If you’ve driven a car in the past month or so, chances are you’ve come almost face to face with an unfortunate cicada, heard a splat, and reached for your windshield washer button.
“Cicadas are a pretty big bug. They’ve been under ground for 17 years. If you hit it with your windshield, it’s a big splat of bug guts,” said Mat Bazid, general manager of Flagship Carwash Center, in South Riding, Virginia.
Even a few squirts of washer fluid, and a half-minute of windshield wiping, usually leaves a hazy residue, Bazid said. Before going through the car wash, you can use a solution labeled Bug Remover, whic his usually is located right near Wheel Cleaner.
But the highly acidic bugs are potentially more damaging for your car’s paint job, Bazid said.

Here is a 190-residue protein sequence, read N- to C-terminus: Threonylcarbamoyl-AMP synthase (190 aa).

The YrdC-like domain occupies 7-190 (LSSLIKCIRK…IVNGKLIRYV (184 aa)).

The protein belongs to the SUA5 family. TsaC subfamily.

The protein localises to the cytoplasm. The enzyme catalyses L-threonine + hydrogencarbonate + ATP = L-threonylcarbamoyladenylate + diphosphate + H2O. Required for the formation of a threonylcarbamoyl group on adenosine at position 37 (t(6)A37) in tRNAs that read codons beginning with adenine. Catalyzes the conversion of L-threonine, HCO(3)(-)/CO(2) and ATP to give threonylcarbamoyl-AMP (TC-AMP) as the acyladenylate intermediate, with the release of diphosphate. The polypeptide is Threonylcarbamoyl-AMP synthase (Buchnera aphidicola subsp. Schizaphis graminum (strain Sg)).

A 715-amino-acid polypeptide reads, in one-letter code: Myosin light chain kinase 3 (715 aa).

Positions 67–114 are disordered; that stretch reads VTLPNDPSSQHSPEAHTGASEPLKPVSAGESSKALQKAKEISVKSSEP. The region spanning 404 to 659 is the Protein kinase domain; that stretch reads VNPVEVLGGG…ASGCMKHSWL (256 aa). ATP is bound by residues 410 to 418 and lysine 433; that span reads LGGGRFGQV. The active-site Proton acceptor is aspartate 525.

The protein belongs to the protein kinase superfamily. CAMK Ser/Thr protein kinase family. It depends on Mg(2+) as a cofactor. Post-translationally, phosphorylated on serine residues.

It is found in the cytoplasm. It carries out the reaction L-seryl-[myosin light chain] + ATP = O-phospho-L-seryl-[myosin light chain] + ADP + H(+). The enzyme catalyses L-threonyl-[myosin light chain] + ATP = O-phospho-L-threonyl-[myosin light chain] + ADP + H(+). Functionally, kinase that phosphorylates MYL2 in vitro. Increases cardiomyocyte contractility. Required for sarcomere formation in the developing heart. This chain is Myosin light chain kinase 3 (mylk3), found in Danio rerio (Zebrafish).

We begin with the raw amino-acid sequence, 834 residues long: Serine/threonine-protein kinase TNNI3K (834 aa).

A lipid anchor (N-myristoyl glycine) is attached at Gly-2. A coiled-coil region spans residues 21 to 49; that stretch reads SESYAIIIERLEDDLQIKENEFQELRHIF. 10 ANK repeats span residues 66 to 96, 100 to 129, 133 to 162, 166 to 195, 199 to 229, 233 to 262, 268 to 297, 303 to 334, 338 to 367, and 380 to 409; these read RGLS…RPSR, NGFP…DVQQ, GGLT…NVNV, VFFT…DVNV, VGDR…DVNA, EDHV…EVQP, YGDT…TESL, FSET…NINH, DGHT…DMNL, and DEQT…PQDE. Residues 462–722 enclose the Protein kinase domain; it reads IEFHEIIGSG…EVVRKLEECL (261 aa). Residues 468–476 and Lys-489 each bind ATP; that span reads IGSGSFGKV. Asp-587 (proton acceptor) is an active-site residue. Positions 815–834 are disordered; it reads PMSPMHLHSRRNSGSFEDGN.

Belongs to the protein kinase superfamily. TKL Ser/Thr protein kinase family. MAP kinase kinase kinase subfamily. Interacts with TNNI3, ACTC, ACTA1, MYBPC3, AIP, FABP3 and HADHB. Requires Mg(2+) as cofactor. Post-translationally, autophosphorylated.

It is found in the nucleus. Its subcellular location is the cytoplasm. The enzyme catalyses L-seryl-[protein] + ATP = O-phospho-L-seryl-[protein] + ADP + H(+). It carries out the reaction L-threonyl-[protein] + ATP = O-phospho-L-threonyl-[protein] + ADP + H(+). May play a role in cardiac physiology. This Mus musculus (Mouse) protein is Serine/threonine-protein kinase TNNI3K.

“Bug guts, if you leave [them] on there for too long, especially during the summertime, the sun is pretty much baking whatever’s on your paint,” Bazid said.
“It eats it away,” he said. “It starts to get under the clear coat; after that it starts rusting away the paint.”
While soap and water from a car wash will clear away residue, Bazid said, upgrading to wax will make it easier to keep your vehicle’s paint safe after the next insect casualty.
“Wax helps protect it,” he said. “Wax is a sealant.”
An influx of cicadas may be unsightly to the exterior of the car, but a bug buildup in the car’s front grill can cause damage.
“It can get in your radiator; it can make your engine overheat,” Bazid said.